All about the Matriarch

(Published in Open Magazine, December 31 2019)

Two divorces, a stillbirth, and one abandoned child characterised the marriage of my great-great grandparents. It was somewhere in the 1880s. Coonjee Amma, my ancestress, was first married to a wealthy Brahmin. They were, the tale goes, deeply in love. While matrilineal custom in Kerala typically saw married women remain in their natal homes, their husbands making periodic visits, in this case it was she who went to live with the Brahmin. He held her hand, she would recall, and led her into the vault within his home. There she saw little elephants made of gold and a whole cluster of bananas, also of the yellow metal. They read Sanskrit verse together, and he gave her a jewel. And when it was known that she was with child, they parted in tears, so she could be with her mother for the confinement and attendant rituals.

The marriage of Coonjee Amma and the Brahmin was an inter-caste union—the joining of a twice-born grandee with a once-born adolescent. It was not, in Kerala, unusual. Matrilineal women, from princesses down to those of ordinary provenance, reared children in their own homes and lineages. The husband came and went, and on him was placed no real obligation. While the eldest son of a Brahmin home might marry a woman his social equal, his younger brothers formed such <sambandhams> in matrilineal families. That way, the issue of junior sons made no claim on their Brahmin patrimony, provided for as they were by their non-Brahmin mothers. All the Kshatriya princes of Kochi, for example, were fathered by such men—and for their contribution, the men received stipends between six and eight rupees.

Some ritual dues were, however, owed by the father to his matrilineal wife. When a messenger was sent out to Coonjee Amma’s Brahmin that their child’s arrival was imminent, he hastened with the customary presents. In a boat he came with ghee and oil for the recovering mother, <paan> for her to chew, and other trinkets and medicines. But when he reached Coonjee Amma’s door, he was stopped there by her mother. Tall of frame, fearless of mind, scholarly in intellect, and a woman who once threw a log of fire at the tax-collector’s elephant, this lady asked the Brahmin to turn away. The baby, she announced, was born dead. Clearly, there was a curse on its father’s lineage. The presents were refused, and Coonjee Amma’s husband knew that his mother-in-law had dissolved his marriage. She asked him to go. Instead, he sat down and wept.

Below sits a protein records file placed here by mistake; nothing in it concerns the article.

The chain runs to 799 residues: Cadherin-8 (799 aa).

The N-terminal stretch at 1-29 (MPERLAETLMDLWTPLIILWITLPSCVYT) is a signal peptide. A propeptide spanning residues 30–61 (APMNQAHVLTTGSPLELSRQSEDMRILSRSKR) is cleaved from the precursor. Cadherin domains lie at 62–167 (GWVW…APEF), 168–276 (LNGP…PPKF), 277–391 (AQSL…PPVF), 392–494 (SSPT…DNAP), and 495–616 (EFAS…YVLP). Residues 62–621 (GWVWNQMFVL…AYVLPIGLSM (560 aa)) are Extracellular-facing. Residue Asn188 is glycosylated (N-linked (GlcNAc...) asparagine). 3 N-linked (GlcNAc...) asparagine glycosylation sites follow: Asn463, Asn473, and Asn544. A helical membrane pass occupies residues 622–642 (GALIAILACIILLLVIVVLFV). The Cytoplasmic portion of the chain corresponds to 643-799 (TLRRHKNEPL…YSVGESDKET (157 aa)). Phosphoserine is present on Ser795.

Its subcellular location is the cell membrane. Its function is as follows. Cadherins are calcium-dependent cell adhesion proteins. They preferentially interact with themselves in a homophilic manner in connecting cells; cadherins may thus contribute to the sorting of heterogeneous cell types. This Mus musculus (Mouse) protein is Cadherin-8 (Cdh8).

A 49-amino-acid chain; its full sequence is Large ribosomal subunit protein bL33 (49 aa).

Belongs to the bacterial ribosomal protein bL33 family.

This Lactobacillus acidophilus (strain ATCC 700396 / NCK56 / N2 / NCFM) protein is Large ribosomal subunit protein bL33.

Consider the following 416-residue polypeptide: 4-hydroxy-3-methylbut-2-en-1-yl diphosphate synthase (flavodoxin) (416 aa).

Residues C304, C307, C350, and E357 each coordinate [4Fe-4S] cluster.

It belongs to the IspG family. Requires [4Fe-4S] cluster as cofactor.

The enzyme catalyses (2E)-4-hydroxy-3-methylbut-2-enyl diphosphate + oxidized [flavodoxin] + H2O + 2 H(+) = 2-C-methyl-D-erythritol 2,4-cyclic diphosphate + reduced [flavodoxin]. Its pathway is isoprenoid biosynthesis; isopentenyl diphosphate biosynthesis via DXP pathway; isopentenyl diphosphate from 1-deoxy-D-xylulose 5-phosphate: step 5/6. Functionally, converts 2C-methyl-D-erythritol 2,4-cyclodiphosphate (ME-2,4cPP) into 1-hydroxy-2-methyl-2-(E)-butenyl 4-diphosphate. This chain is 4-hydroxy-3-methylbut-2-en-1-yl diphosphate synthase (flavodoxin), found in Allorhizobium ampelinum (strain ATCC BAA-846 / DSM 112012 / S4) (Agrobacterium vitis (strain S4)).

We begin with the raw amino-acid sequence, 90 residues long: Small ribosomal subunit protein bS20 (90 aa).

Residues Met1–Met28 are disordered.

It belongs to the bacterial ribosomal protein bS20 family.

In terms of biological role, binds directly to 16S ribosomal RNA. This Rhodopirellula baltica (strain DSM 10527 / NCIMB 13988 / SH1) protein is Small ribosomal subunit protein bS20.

I was thirteen when I first heard this story. For a schoolboy raised outside Kerala, on textbooks that told of the sensational reform that was widow remarriage, the tale of my great-great grandmother’s nineteenth century divorce was nothing short of startling: widowhood was not a concept in her world, and a dead husband could be replaced with another. In class we learnt about oppressed Hindu women, trampled upon by their men. But on vacation, I found that things were not all that simple—a Sudra mother-in-law could tell her twice-born son-in-law to depart and never return. Coonjee Amma was an orthodox upper-caste woman, a lady who knew her Sanskrit, and carried herself with dignity and grace. She just happened to also have had more than one husband—the first of whom she liked, and the second whom she despised.

Jolted though I was at the discovery of an ancestral divorce, the arrival of my actual great-great grandfather into Coonjee Amma’s tale was even more of an education. His name was Kandan Kumaran, and he walked with a silver-topped cane. He had the face of a lion and a temper anchored in fury. He did all the things proud Nair men did: he expected the village to stand at attention as he passed and refused to believe in modern employment which involved saluting mere striplings wielding paper degrees. In due course, Kandan Kumaran would also earn a reputation as a wife-beater. Coonjee Amma’s mother was dead by then, and she herself never stopped her second husband at the door. He was a tyrant, essentially, with the one redeeming quality—that he planted many trees.

I loved the story of how Coonjee Amma and Kandan Kumaran were married. Ancestors, in my abstract conception till then, lived on a different planet altogether. Ours was the world that was imperfect—in their time, everything was better. They were dignified, and their spines were always nobly erect. They were pious and godlike, with garlands around their images, while we were their inadequate descendants. They were respected men and women who made few mistakes. They drew lines of ash on their foreheads and arms and said their prayers every day. In the end, they were not individuals of flesh and blood: they were concepts in my own head—grandfather, grandmother, great-grandmother. Not human beings who too like me were once full of questions and capable of imperfection.

Kandan Kumaran, however, put an end to such notions. It was his brother who asked him to marry Coonjee Amma, the sixteen-year-old girl who had unwillingly given up her Brahmin husband. She was, of course, beautiful, her sadness at losing her first husband adding a tragic quality to her face forever. But that was a passing advantage. What mattered was not the girl, but land. For Coonjee Amma and her old mother sat on an estate of some consequence. She had brothers—one was dead and the other was hopeless, so there would be no opposition from them. All you have to do, said Kandan Kumaran’s brother, is give her the cloth, and I will manage the rest. Enter into a <sambandham>, meant the wily sibling, so that he might manage the girl’s fields and benefit at her expense.